James Madison said that: “In suits at common law, trial by jury in civil cases is as essential to secure the liberty of the people as any one of the pre-existent rights of nature.” The drafters of the California Constitution shared this view and expressly provided that “Trial by jury is an inviolate right and shall be secured to all . . . .” Cal. Const., Art. 1, §16. As a result, California courts scrutinize contracts that purport to waive the parties’ right to a jury trial. Indeed, the California Supreme Court has held that a pre-dispute agreement waiving the right to a jury trial is unenforceable in California. Grafton Partners L.P. v. Superior Court, 36 Cal.4th 944 (2005).
An important exception to the rule against pre-dispute jury trial waivers is the right to agree to arbitration. In arbitration, a private judge resolves the parties’ disputes, and there is no jury. According to the Grafton Partners Court, pre-dispute arbitration agreements are enforceable because they are expressly permitted by the California Code of Civil Procedure (§ 1280, et seq.). However, because of the importance given to the right to trial by jury, arbitration agreements will only be enforced if parties knowingly agree to them.
The district court agreed with Mr. Nguyen, and the Ninth Circuit affirmed the decision. The court described the kind of Internet contract at issue as a “browsewrap” agreement in which a website’s terms and conditions are set forth via a hyperlink. Such contracts are only enforceable if users have actual or constructive knowledge of their terms. The court found that there was no evidence that Barnes & Noble’s website provided actual or constructive notice of the arbitration agreement. The mere placement of a hyperlink on a website is not noticed – especially where there is no prompting to take action or other procedures to show that the user agrees with the linked text. In contract, enforceable “clickwrap” agreements specifically require users to manifest their assent by clicking a button on a dialog box or pop-up window.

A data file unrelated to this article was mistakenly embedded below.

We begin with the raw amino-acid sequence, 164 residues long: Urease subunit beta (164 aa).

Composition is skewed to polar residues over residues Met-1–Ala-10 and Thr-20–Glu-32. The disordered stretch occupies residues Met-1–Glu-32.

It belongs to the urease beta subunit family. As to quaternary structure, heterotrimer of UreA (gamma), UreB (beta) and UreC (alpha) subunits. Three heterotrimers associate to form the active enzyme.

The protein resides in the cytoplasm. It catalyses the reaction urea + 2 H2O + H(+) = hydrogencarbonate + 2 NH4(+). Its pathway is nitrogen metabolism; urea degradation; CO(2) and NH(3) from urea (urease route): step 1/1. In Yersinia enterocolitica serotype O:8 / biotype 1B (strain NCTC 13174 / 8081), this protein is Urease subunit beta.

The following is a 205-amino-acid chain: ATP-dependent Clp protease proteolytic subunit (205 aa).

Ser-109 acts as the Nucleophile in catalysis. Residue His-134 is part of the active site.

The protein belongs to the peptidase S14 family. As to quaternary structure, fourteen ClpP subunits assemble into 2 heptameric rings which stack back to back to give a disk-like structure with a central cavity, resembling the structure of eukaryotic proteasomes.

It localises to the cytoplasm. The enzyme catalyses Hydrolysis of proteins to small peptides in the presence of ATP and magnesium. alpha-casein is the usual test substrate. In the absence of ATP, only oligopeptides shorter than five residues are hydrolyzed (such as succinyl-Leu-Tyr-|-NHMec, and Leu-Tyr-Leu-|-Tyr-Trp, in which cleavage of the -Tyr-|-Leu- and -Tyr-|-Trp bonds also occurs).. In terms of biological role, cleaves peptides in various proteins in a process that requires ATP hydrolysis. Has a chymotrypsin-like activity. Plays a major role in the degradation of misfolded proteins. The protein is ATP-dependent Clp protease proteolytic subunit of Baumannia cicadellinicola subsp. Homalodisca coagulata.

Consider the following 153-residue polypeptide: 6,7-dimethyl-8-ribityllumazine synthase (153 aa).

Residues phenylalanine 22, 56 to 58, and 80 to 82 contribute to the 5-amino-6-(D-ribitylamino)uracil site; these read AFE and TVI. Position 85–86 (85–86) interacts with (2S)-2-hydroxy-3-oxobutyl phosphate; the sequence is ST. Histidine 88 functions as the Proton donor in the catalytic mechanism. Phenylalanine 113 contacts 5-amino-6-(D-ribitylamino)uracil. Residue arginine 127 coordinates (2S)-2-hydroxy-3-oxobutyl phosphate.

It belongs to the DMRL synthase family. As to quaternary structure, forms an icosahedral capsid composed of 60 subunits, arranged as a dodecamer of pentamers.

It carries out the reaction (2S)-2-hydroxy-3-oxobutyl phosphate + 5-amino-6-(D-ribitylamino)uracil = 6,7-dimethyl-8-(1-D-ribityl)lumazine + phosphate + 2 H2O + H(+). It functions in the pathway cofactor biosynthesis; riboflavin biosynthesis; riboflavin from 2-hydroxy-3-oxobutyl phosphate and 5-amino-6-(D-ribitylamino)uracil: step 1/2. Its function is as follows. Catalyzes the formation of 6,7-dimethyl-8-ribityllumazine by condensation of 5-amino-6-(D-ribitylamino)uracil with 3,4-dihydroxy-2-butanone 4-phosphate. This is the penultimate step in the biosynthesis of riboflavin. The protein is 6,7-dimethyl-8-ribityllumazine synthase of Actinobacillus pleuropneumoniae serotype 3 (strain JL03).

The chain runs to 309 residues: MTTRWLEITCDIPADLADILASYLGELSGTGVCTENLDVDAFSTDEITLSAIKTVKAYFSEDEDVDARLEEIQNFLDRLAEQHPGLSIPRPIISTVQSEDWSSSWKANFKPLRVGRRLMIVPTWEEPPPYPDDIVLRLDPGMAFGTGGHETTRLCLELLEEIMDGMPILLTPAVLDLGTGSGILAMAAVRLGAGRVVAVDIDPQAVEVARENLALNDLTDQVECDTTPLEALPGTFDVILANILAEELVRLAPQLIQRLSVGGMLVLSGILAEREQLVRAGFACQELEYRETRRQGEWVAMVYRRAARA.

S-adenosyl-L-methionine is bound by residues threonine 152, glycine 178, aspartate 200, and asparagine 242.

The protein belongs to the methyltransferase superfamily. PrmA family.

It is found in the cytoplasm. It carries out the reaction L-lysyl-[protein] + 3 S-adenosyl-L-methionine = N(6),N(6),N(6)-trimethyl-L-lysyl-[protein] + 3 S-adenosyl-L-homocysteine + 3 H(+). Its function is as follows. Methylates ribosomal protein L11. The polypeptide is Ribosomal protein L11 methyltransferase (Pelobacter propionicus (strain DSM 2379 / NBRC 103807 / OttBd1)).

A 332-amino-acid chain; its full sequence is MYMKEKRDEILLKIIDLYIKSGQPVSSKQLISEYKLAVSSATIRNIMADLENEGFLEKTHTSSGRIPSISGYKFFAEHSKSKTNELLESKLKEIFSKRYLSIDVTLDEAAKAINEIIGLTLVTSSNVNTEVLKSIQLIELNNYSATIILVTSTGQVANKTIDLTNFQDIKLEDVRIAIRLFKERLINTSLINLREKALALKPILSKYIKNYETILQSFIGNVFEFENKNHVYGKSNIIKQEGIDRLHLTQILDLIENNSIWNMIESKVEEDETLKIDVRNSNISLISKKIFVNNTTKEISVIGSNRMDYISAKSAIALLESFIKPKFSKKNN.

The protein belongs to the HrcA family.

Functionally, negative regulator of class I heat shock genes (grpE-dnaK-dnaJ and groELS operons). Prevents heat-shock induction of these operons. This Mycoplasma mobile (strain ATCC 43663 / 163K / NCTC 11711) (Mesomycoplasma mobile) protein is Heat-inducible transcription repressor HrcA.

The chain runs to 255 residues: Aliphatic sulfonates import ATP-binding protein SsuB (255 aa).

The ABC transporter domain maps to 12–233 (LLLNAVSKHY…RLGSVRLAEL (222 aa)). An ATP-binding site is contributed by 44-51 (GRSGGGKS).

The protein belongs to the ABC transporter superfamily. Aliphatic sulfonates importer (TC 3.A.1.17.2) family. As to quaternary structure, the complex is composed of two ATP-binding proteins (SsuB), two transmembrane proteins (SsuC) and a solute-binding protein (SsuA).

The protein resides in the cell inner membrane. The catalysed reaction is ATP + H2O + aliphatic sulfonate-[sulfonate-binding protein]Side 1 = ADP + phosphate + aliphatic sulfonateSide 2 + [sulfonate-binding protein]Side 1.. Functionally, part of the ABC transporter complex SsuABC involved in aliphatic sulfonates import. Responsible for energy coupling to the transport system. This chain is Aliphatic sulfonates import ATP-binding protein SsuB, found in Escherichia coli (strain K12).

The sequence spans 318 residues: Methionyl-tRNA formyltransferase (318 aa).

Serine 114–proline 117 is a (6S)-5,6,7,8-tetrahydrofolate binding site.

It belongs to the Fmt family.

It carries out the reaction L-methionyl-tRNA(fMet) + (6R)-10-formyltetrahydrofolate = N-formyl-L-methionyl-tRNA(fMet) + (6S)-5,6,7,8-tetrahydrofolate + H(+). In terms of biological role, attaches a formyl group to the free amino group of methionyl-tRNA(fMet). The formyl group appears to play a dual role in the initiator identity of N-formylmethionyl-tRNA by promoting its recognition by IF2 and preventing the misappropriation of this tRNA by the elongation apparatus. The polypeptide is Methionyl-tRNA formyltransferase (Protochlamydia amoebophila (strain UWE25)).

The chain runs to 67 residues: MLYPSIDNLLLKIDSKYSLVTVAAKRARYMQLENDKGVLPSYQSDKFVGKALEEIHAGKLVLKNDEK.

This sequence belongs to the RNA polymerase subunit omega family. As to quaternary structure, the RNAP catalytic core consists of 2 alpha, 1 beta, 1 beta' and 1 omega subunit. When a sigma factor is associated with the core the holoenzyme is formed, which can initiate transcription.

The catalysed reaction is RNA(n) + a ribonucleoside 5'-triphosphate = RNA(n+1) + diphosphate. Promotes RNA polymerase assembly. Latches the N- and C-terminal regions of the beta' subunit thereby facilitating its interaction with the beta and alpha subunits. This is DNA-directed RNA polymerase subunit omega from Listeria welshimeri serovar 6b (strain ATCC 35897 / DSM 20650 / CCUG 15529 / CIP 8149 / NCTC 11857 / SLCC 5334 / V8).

This case provides an important reminder to always clearly set forth any arbitration provision in commercial contracts. This is one of the reasons that many real estate contracts expressly require the parties to initial arbitration provisions rather than merely checking a box. While such initialing is not required to enforce an arbitration provision, there must be evidence that the parties were aware of the provision and agreed to it.
Additionally, for separation agreements involving the division of assets and custody rights, the services of notary public Mississauga are imperative. Only through proper procedures, it can be ensured that arbitration provisions are enforced.